“You can rest, while I take care of the animals,” I told Jon yesterday, “then I’ll come back to bed.” We decided yesterday that we would stay in bed late this morning.
As usual, Jon was awake before me. “I’m thinking of writing about resting” was the first thing he said to me. Then he asked me what I thought resting meant.
First I laughed. Then told him he was supposed to be resting, not writing about resting.
“But what if writing is restful to me,” he asked.
I had to think about that. And it led to a conversation about how our heads can get tired just like our body and how creatively we sometimes need headspace which comes from not working constantly. We decided if the writing was a compulsion that it wasn’t really restful.
Jon is still without his computer. Yesterday he found out he needed a new one. We’ll be picking his new computer up on Wednesday on our way home from picking up our new puppy Zinnia in Connecticut (a new puppy and a new computer all in one day!) That leaves him either using my computer (which he has already done) or not blogging at all.
So I have a feeling when I get done blogging, answering emails and packing up the potholders I sold yesterday, Jon will be sitting at the dining room table, where I am now, in front of my computer as he was yesterday.
He’ll be resting or working or doing both at the same time, depending on who you talk to.
Jon called me from the road. “Sue told me I look tired, she said I’m doing too much and need to take a break. I told her you’ve been saying the same thing and she said it’s because you and she are sisters”.
Jon was talking about Sue Silverstein from the Bishop Maginn School where Jon has been raising money and teaching a writing class.
“So, I said, What are you going to do about it?”
Jon was on his way back from dropping off his computer to be repaired in Bennington Vermont. No computer, people he trusts telling him he needs to take a break, it seemed to me like the forces of the universe were hitting Jon over the head with the idea of taking some time off.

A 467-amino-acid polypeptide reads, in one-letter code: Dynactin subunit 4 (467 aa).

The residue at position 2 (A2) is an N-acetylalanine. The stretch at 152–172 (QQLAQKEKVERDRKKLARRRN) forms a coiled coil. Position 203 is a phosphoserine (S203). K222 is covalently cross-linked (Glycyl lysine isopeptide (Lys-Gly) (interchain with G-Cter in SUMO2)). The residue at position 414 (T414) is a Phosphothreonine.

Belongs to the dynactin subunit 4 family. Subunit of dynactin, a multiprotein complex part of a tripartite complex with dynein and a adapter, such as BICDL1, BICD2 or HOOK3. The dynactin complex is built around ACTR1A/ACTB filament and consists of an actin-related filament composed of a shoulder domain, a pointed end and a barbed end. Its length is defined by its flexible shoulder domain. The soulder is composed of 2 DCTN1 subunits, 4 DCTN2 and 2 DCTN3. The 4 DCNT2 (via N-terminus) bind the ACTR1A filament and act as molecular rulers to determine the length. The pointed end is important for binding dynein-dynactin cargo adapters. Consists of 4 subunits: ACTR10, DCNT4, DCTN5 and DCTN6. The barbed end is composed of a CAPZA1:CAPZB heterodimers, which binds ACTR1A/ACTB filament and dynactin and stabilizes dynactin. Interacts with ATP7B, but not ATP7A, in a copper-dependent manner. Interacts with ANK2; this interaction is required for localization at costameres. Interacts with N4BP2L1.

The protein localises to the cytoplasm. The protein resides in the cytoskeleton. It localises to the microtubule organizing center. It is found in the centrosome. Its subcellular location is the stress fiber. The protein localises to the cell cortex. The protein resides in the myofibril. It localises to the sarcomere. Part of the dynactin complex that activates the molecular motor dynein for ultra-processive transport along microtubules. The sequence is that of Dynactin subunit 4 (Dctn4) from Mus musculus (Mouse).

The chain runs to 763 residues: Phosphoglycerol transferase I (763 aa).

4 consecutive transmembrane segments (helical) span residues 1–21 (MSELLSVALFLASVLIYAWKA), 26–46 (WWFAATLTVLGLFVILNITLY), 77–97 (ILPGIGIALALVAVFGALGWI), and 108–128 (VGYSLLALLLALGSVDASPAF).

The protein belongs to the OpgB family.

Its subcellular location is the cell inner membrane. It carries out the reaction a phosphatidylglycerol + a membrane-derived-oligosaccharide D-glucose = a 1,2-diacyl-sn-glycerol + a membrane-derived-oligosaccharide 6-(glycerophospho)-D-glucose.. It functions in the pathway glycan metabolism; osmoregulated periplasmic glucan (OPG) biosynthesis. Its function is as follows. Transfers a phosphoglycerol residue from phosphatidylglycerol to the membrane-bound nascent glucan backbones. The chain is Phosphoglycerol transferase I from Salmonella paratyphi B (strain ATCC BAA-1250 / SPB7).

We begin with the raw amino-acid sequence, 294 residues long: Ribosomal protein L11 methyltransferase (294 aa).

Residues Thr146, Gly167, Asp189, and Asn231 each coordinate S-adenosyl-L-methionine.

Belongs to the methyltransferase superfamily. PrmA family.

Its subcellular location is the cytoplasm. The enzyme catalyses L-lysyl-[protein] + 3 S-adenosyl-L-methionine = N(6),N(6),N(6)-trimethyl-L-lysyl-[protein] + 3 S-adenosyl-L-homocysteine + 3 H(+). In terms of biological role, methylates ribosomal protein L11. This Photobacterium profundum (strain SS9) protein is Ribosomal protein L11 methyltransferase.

I take Saturdays off from working in my studio and being online. Jon never takes a day off. Writing comes to him organically. He moves into it effortlessly throughout the day. Everyday.
“But what will I do if I take time off?” he asked me, kind of nervously.
Read, sleep, walk, those are the things I like to fill my time with when I’m not working. Add watching a British Mystery or two and I think this would work for Jon too.
But he can figure that out on his own.
Last night when I got home from Bellydancing, I looked in his office and saw him hunched over my small laptop, the absence of his giant computer screen that dominates the desk and room creating a disconcerting void.
Things seem right in my world when I glance into Jon’s office and see him at his desk writing. So I can understand how unnerving it must be to him not to have his computer waiting for him, like a loyal dog.
But Jon did eventually agree to take some time off. I, like my “sister” Sue, think it will do him good. But even though he says he’s going to do it, I won’t believe it till I see it.
Now there’s no question about whether or not to feed the sheep and donkeys hay. Last night’s thick layer of snow covered what was left of the grass in an icy mix.
This hasn’t stopped the animals from grazing where the sun has melted some of the snow, but now the clouds are moving in and it’s supposed to be cold for the next few days so I think most of the pastures will be covered for a while.
We let Fate in the barnyard for the first time since she cut her foot running last Friday. Her wound looks healed to me, but we’ll bring her to the Vet this afternoon to have the staples removed.
Although we didn’t let her run a lot, she seemed relieved to be back to her sheep.
I am guided by the seasons. I feel the changes and the durations physically in my body. I experience them emotionally. I try, but always fail to be as accepting of them as the trees, the animals and the flowers.